On behalf of The Marks Law Firm, L.L.C posted in Family Law on Wednesday, October 5, 2011
As divorcing couples sort through their issues as part of the legal process of ending their marriage, they typically discuss with each other who will get which pieces of their marital estate. Who gets which car? Who gets the big-screen TV, who gets the washer and dryer and who gets the St. Louis Cardinals season tickets? And so on.
In the course of those property division conversations, there are bound to be disagreements. Recently, a pair of family law attorneys writing for the Huffington Post outlined four common and difficult types of disputes that arise in these discussions and how to cope with them.
- Pushing for an answer
In some cases, a spouse will insist on getting the other to agree to let go of a certain possession. But if you’re not ready to agree to let your spouse get the new car (or the dryer or the TV or whatever it might be), don’t let the one possession stop the entire process.
Say something along these lines: “What if the [new car] was not an issue? Where would we stand then?”
This approach can prevent the car [dryer, TV, etc.] from derailing the process, allowing the two of you to make progress on other issues. Then you can revisit the sticking point later.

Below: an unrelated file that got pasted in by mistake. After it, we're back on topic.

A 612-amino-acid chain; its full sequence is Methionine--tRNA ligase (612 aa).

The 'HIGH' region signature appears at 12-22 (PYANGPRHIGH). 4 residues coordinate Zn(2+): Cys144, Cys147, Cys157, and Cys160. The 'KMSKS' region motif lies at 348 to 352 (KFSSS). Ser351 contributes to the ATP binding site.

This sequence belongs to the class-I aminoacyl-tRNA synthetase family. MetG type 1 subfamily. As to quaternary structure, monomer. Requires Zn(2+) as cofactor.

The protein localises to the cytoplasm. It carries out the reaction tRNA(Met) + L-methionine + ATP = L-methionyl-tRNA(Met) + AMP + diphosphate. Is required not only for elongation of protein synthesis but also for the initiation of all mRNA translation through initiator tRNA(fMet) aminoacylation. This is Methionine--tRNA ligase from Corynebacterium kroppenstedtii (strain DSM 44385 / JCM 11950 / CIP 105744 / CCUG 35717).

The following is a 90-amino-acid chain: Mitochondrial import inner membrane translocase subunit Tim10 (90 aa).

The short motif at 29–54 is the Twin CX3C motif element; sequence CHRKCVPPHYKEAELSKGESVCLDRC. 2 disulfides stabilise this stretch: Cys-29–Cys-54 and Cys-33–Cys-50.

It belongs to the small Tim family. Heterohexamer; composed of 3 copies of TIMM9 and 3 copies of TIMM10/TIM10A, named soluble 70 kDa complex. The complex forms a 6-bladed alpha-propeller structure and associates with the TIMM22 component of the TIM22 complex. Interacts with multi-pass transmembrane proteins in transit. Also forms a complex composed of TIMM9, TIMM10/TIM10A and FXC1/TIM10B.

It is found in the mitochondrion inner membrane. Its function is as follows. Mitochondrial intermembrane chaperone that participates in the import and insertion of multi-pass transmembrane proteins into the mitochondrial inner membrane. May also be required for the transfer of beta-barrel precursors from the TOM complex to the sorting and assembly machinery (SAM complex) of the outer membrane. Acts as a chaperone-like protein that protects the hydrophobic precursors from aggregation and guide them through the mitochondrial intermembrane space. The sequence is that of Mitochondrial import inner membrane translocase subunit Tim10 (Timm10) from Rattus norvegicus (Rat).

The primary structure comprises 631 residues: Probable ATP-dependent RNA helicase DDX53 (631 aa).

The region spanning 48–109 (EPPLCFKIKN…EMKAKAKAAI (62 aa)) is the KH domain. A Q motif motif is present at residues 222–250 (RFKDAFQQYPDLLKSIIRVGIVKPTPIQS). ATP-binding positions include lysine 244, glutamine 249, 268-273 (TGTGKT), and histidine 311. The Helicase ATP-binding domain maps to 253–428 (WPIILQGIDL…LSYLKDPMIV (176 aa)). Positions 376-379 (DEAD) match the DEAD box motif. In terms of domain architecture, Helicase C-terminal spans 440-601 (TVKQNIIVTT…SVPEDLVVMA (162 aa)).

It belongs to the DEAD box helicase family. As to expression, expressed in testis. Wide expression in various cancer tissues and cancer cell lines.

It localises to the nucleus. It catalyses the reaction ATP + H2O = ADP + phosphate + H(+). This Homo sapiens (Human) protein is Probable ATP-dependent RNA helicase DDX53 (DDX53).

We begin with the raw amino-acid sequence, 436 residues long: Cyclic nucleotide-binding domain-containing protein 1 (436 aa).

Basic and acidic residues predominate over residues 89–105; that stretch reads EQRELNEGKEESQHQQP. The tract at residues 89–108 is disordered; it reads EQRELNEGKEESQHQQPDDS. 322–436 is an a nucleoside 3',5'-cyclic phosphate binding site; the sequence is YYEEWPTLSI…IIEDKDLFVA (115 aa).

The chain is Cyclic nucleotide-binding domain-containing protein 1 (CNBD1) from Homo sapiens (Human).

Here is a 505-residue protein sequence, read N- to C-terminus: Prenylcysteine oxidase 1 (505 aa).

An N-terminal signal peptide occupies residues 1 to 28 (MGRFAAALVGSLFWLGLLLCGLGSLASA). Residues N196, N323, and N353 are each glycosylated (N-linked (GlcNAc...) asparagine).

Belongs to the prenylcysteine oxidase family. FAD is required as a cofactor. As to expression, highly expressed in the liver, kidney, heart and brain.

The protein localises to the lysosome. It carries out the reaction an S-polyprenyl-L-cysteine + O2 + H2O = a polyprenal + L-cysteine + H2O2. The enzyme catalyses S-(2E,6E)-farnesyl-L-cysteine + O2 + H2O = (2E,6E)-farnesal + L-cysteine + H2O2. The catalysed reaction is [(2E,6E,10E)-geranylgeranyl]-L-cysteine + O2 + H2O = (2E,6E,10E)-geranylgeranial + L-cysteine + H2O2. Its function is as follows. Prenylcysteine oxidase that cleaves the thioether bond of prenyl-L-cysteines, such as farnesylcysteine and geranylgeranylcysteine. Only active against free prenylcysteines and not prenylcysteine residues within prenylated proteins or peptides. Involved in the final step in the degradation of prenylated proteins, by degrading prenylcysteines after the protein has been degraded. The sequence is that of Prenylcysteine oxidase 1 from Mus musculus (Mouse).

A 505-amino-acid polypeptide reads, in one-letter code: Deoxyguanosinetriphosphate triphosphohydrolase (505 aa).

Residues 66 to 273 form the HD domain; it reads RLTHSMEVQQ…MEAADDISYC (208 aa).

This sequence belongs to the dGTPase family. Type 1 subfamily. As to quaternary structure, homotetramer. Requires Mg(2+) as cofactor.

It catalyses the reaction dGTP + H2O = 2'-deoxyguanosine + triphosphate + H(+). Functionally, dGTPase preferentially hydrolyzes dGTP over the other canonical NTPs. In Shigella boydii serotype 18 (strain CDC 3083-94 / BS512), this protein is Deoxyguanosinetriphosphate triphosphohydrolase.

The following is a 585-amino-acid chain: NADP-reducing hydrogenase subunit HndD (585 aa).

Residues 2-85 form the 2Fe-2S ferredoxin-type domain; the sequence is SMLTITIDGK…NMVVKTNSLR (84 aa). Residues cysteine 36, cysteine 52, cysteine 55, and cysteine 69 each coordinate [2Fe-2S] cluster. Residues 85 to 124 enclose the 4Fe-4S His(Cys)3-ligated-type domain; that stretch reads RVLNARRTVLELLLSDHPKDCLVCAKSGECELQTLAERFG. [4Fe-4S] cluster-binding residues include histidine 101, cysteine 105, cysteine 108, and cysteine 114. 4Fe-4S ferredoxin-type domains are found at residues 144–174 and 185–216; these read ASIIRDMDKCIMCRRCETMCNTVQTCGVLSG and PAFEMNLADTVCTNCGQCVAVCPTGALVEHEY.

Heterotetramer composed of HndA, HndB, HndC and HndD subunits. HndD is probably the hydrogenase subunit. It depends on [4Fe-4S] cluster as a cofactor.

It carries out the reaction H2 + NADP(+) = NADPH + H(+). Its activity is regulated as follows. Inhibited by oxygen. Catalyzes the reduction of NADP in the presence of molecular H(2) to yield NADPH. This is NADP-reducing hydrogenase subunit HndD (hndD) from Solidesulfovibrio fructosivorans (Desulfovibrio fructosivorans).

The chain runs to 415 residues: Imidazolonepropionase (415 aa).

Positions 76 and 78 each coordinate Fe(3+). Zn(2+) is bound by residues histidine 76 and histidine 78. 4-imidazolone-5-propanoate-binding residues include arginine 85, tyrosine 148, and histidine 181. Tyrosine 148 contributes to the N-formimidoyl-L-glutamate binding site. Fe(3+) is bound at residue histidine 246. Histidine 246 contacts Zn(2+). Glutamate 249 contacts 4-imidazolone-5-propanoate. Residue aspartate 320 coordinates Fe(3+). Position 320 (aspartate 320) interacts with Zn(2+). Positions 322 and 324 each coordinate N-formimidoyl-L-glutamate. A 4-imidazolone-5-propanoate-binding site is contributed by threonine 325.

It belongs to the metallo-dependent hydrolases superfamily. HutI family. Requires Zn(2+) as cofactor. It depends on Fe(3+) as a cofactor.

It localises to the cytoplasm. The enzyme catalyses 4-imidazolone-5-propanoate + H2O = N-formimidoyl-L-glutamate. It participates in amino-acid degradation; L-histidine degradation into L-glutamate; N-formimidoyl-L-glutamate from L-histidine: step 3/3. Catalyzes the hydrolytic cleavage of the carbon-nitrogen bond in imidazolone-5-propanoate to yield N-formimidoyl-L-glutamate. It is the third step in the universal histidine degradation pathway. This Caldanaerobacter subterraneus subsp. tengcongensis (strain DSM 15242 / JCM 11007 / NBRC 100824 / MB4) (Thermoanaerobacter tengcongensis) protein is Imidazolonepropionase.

- Bottom line?
What to say when your spouse asks for a ballpark figure for a settlement? Don’t give one. Ask for more time to think things through. A ballpark figure can come back to haunt you.
“This is my final offer,” your spouse says. What are you to do with an ultimatum?
Ignore it. Keep talking. Keep the conversation flowing.
This allows your spouse to continue negotiating without becoming embarrassed over having blurted out an ultimatum — most likely in frustration.
How many times have you misunderstood what someone has written you in an e-mail? Probably countless times, which is exactly why you shouldn’t negotiate property division, child custody, child support or any other major divorce issue in any forum or medium other than face-to-face conversation.
Things are too easily misconstrued in hastily composed e-mails and even in telephone conversations in which subtle intonation and facial expressions can be lost or are invisible.
Source: Huffington Post: “Four Tips to Help You Settle Your Divorce Out of Court” by J. Richard Kulerski and Kari L. Cornelison: Oct. 4, 2011